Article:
“(4) (e) The plaintiff herein then entered into a tenancy agreement dated 10 November 1975 for a period of ten years with effect from 1 October 1978 at the monthly rent of ¢600 per month, that is to say with a “grace period” of three years 


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from 1 October 1975 to 1 October 1978, the rents for which period the plaintiff was to use to complete the said house and as stated hereunder.

(f) The first defendant says that during the negotiation which led to the making of the said tenancy agreement, and at which meeting the said contractor, the late Nyarko, was present he (the contractor) estimated and told the meeting that the cost of the work required to complete the said whole house was ¢24,000 which would be roughly three years’ rent payable on the said house, and the first defendant and his family agreed and granted to the plaintiff a three-year grace period, that is from 1 October 1975 to 1 October 1978 so as to enable the plaintiff to utilise or apply the said rents for the said house as agreed upon between the parties.

(i) Sometime in 1976 when the said Peters visited the first defendant and members of his family in Kumasi, the latter proposed to him (Peters) that owing to certain indebtedness on their Kumasi house, they had decided to sell the house to any interested purchaser; thereupon the said Peters said they (the first defendant and his family) should give the first option to the plaintiff who was already a tenant in the said house; and they agreed to do so; thereupon the said Peters made them write a formal offer letter dated 15 October 1976 through the said Peters to the plaintiff.

(j) The first defendant says that although they learnt from the said Peters that the plaintiff expressed interest in the said proposal of sale, yet he was unable to accept, and never accepted the said offer of sale and the said offer lapsed sometime in 1976; the plaintiff however continued to occupy the said house on the basis of the said tenancy agreement dated 10 November 1975.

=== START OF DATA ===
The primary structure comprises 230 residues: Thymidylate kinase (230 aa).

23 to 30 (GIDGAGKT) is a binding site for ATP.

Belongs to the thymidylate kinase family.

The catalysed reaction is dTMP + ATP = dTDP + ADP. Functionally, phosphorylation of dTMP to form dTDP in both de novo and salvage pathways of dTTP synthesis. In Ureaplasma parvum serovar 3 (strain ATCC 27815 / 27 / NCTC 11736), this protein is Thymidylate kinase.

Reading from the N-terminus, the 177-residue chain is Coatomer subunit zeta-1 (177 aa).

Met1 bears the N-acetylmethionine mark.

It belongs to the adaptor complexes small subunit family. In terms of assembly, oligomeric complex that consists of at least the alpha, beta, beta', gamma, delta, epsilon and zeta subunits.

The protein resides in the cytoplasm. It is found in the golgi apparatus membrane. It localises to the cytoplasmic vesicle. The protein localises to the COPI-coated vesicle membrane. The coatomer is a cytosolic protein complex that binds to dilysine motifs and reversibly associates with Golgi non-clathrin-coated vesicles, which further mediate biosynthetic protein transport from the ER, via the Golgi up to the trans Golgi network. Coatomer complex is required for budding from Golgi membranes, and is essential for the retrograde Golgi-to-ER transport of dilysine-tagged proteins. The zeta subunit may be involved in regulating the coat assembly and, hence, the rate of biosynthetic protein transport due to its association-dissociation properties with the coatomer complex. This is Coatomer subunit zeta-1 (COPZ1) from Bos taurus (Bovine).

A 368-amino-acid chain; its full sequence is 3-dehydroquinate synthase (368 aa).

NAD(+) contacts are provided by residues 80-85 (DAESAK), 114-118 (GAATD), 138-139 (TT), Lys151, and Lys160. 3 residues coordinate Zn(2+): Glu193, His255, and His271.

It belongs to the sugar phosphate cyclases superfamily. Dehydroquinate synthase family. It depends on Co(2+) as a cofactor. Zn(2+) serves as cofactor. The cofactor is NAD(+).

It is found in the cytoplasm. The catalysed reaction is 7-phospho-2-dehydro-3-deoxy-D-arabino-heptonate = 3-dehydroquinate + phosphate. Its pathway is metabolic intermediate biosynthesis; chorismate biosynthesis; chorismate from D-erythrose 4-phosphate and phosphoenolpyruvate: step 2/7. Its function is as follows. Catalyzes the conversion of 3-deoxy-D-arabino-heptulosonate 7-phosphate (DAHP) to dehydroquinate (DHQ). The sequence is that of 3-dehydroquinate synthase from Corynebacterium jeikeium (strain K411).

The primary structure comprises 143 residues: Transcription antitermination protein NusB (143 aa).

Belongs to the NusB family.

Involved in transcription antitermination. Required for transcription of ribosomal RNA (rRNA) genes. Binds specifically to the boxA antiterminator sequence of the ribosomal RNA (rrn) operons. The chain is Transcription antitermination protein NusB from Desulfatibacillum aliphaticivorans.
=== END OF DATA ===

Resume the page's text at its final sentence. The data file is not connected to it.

(5) In specific answer to paragraph (7) of the statement of claim the first defendant says that the plaintiff obtained the signature of the said Joseph Achina onto the said document dated 2 June 1986, that is almost ten years after the said letter of offer dated 15 October 1976, by fraud and roguery which the plaintiff perpetrated on the said Joseph Achina.”

Paragraph (5) of the statement of defence has nine sub-paragraphs which give particulars of the said fraud which the plaintiff perpetrated on

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the said Joseph Achina. Those sub-paragraphs give details of how the plaintiff was alleged to have forged the receipt which the plaintiff alleged in paragraph (7) of his statement of claim that Joseph Achina gave him. Paragraph (6) of the defence states:

“(6) The first defendant however asserts or contends that in any event the said forged or fraudulent documents which the plaintiff got the said Joseph Achina to sign by his (the plain- tiff ‘s) fraud, roguery and trickery, does not and cannot bind either the first or the second defendants herein in their said capacities as legal personal representatives of the late E. K. Oduro or bind the first defendant’s said matrilineal family. Again the plaintiff cannot use the processes of this honourable court as an engine of fraud.”

The defendant in paragraph (13) of his defence made a counterclaim and claimed four reliefs. To the defence and counterclaim, the plaintiff merely denied the reliefs claimed in paragraph (13)(a), (b), (c) and (d) of the defence followed by a general denial of the counterclaim.

I am of the opinion that in view of the serious allegations of fraud, roguery and trickery levelled against the plaintiff, the particulars of which were fully given, the plaintiff should have specifically denied those allegations or by way of confession and avoidance. Indeed, Order 19, r. 18 of the High Court (Civil Procedure) Rules, 1954 (L.N. 140A) provides that: